Hidden Brain

de Hidden Brain Media

Shankar Vedantam uses science and storytelling to reveal the unconscious patterns that drive human behavior, shape our choices and direct our relationships.

Episodios

Being Kind to Yourself

por Hidden Brain Media

Self-criticism is often seen as a virtue. But psychologist Kristin Neff says there’s a better path to self-improvement — self-compassion. She says people who practice self-compassion are more conscientious and more likely to take responsibility for their mistakes. If you like our work, please consider supporting it! See how you can help at support.hiddenbrain.org. And to learn more about human behavior and ideas that can improve your life, subscribe to our newsletter atnews.hiddenbrain.org.

My Unsung Hero: Jackie Briggs' Story

por Hidden Brain Media

My Unsung Hero is here! We're excited to share one of the first episodes of our new podcast. Episode one features listener Jackie Briggs from Portland, Oregon. In 2006, a stranger noticed an unusual mark on Jackie's arm, and realized something was wrong. You can subscribe to My Unsung Hero here.

When You Need It To Be True

por Hidden Brain Media

When we want something very badly, it can be hard to see warning signs that might be obvious to other people. This week, we bring you two stories about how easy it can be to believe in a false reality — even when the facts don’t back us up.  If you like our work, please consider supporting it! See how you can help atsupport.hiddenbrain.org. And to learn more about human behavior and ideas that can improve your life, subscribe to our newsletter at news.hiddenbrain.org.

Passion Isn't Enough

por Hidden Brain Media

Many Americans feel an obligation to keep up with political news. But maybe we should be focusing our energies elsewhere. In this episode from 2020, political scientist Eitan Hersh says there's been a rise in "political hobbyism" in the United States. We treat politics like entertainment, following the latest updates like we follow our favorite sports teams. Instead, he says, we should think of politics as a way to acquire power and persuade our neighbors to back the issues we support.

Introducing My Unsung Hero

por Hidden Brain Media

Longtime Hidden Brain listeners know that for years, we've thanked an unsung hero at the end of every episode. Now, we're launching a new show inspired by that tradition. Each week, we'll share a short story about a moment when one person helped another in a time of need. And we'll show you how these acts of heroism — some big, some small — transformed someone's life.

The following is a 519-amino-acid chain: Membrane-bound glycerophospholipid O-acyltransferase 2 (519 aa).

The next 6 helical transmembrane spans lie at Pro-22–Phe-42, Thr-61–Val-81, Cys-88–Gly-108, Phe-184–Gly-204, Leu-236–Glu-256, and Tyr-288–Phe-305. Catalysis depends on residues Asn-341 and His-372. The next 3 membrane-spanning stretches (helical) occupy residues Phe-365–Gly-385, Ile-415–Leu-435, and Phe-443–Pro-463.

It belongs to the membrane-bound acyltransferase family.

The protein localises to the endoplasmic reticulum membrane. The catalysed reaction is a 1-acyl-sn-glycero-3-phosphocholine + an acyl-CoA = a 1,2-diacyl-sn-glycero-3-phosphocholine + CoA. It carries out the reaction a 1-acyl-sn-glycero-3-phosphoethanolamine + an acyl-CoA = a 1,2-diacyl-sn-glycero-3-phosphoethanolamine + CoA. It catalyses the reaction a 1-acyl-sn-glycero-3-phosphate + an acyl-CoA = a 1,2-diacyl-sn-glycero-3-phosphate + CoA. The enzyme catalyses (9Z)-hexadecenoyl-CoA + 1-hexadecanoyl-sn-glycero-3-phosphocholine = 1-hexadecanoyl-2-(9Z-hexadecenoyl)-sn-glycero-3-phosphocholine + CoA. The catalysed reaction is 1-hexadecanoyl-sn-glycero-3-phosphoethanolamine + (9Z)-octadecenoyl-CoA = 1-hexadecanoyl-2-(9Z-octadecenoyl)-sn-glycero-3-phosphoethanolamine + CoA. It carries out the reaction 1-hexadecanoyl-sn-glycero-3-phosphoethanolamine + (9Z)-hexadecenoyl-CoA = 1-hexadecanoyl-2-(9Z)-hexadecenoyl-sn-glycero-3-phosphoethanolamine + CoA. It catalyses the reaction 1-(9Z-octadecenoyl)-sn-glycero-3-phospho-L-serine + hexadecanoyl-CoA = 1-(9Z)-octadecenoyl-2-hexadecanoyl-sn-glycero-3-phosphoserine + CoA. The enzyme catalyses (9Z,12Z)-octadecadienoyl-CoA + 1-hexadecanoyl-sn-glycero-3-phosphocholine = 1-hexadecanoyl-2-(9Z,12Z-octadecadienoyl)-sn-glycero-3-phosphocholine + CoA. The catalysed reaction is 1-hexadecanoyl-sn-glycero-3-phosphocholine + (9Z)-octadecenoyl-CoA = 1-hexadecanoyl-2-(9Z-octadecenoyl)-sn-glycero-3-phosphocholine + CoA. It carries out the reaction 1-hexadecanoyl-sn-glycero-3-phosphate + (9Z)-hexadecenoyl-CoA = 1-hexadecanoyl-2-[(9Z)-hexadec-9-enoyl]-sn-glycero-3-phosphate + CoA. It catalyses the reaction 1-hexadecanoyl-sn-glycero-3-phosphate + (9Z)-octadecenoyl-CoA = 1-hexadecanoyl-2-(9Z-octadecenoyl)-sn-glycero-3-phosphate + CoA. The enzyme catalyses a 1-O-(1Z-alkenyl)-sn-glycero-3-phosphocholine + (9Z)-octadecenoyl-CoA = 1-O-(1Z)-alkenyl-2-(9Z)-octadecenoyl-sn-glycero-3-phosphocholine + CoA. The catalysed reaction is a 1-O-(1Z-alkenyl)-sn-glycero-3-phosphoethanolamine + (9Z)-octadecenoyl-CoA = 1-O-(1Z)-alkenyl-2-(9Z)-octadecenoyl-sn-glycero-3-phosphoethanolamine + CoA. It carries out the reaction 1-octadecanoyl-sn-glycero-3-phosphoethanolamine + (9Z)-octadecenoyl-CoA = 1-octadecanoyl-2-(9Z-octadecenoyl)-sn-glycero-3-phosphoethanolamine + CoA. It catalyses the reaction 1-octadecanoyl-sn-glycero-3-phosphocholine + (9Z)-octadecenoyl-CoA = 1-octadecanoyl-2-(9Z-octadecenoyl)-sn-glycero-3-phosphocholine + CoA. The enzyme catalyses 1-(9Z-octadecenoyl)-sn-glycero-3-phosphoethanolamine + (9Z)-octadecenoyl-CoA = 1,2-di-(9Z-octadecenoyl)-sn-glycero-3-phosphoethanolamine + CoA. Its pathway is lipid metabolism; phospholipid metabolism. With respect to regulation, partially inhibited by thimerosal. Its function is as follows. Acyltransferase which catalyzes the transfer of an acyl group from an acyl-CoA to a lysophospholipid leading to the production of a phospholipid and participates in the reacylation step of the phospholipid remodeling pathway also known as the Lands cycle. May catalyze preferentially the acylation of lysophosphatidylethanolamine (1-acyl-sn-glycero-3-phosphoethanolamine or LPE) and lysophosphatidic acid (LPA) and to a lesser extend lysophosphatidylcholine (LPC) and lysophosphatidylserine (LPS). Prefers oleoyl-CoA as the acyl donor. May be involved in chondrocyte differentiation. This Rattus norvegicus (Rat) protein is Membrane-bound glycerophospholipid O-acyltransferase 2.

Group Think

por Hidden Brain Media

How do the groups you identify with shape your sense of self? Do they influence the beer you buy? The way you vote? Psychologist Jay Van Bavel says our group loyalties affect us more than we realize, and can even shape our basic senses of sight, taste and smell.  If you like our work, please consider supporting it! See how you can help atsupport.hiddenbrain.org. And to learn more about human behavior and ideas that can improve your life, subscribe to our newsletter at news.hiddenbrain.org.

Just Sex

por Hidden Brain Media

Casual sex typically isn't about love. But what if it's not even about lust? Sociologist Lisa Wade studies "hookup culture," and believes the rules and expectations around sex and relationships are different for college students today than they were for previous generations. This week we revisit our 2017 conversation with Wade, and consider how the pandemic may be changing students' views on hookups and intimacy.

Where Happiness Hides

por Hidden Brain Media

We all think we know what will make us happy: more money. A better job. Love. But psychologist Sonja Lyubomirsky says happiness doesn't necessarily work like that. This week, we explore why happiness often slips through our fingers, and how to savor — and stretch out — our joys.  If you like our work, please consider supporting it! See how you can help at support.hiddenbrain.org. And to learn more about human behavior and ideas that can improve your life, subscribe to our newsletter at news.hiddenbrain.org.

You 2.0: Regrets, I Have a Few...

por Hidden Brain Media

We all have regrets. By some estimates, regret is one of the most common emotions we experience in our daily lives. In the final episode of our You 2.0 series, we bring you a favorite interview with Amy Summerville, the former head of the Regret Lab at Miami University in Ohio. After years of studying this emotion, she says she's learned something that may seem counterintuitive: regret doesn't always have to be a negative force in our lives.  If you like our work, please consider supporting it! See how you can help at support.hiddenbrain.org. And to learn more about human behavior and ideas that can improve your life, subscribe to our newsletter at news.hiddenbrain.org.

You 2.0: Did That Really Happen?

por Hidden Brain Media